Pulp ART (aka Emir Orucevic) has made a name for himself with his “cut paper” style book covers, emanating Saul Bass’ iconic look and the retro styles of the ’60s and ’70s. His signature style has captivated hundreds of authors and publishers.
Today he’s the founder of Pulp Studio, where he works as a full time freelancer focused on book covers, posters and logo design. As a member of 99designs, Pulp ART has won an impressive 100 contests and brought in plenty more 1-to-1 Projects to date.
We chatted with him about his creative career, how to choose the right client and his clear passion for crime thrillers.
Name: Emir Orucevic
99designs handle: Pulp ART
Location: Bosnia and Herzegovina
Specialty: Book covers
Tell us little about yourself.
My name is Emir Orucevic. I am 31 years old and I come from Sarajevo (Seher), Bosnia and Herzegovina.
How did you get started in book cover design?
I do lots of other stuff related to design, but when I started with books it was a game changer for me. I just felt like this is the stuff I really enjoy most, and that I really wanna stick with it.
Do you work full time as a graphic designer? Where?
Yes, design only. The best part of this job is working from home, the office, the beach… you name it.
How has 99designs affected your creative career?
99designs definitely opened many doors for me. It helped me a lot to improve my skills, pushing me to do better and better every single day.
Having clients from all around the world is something I am really proud of, and this platform helped me achieve that.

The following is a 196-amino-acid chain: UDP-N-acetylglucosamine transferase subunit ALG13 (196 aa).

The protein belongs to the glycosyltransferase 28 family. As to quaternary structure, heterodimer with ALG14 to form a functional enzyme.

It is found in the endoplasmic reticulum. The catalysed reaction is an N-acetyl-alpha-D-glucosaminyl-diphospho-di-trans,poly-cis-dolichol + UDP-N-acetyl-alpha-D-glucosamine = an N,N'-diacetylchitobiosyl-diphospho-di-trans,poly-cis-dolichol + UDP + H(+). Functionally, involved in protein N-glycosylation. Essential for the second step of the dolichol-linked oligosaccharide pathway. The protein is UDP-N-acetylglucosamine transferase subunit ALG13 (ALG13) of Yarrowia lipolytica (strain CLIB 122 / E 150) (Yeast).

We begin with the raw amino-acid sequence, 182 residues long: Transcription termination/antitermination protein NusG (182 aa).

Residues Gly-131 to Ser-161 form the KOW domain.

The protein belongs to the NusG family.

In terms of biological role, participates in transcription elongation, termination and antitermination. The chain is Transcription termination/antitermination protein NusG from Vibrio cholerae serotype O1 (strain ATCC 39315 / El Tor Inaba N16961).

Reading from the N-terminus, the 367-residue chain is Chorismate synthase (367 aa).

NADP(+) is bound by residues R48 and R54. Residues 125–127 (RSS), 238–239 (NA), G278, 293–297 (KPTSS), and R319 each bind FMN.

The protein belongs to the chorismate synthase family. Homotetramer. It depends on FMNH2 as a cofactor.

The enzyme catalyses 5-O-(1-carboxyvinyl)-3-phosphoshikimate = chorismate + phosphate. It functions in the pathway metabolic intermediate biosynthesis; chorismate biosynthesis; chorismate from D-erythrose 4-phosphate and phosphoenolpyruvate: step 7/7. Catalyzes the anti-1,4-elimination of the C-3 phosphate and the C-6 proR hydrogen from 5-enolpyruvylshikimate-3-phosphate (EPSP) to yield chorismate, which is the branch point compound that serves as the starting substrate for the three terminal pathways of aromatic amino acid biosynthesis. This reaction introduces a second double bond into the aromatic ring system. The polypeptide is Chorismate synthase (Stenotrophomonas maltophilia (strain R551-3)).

What’s your favorite book genre to design for?
Crime thrillers… That’s the best way to express myself and create something unique.
What’s a favorite project that you’ve worked on?
I can’t just pick one. There is plenty stuff I have done in the past few years, and I love all of them in some sort of way. Same goes for clients.
You have a distinct design style. Where do you draw your inspiration from?
Thank you! I am huge fan of Saul Bass and his creative work.
My main inspiration comes from old movie posters, or anything related to 1960s, ’70s and 80s. All that stuff I try to incorporate in my covers and create something different; something that pops and wins.
What do you think is the most challenging part of designing a book cover?
Clients. If the client knows what he or she wants, then you are on the right path to deliver that.
My advice: just do it with love or not at all. That is the only way to achieve something in life.
Is there anything else you’d like to add?
“To be yourself in a world that is constantly trying to make you something else is the greatest accomplishment.” — Ralph Waldo Emerson.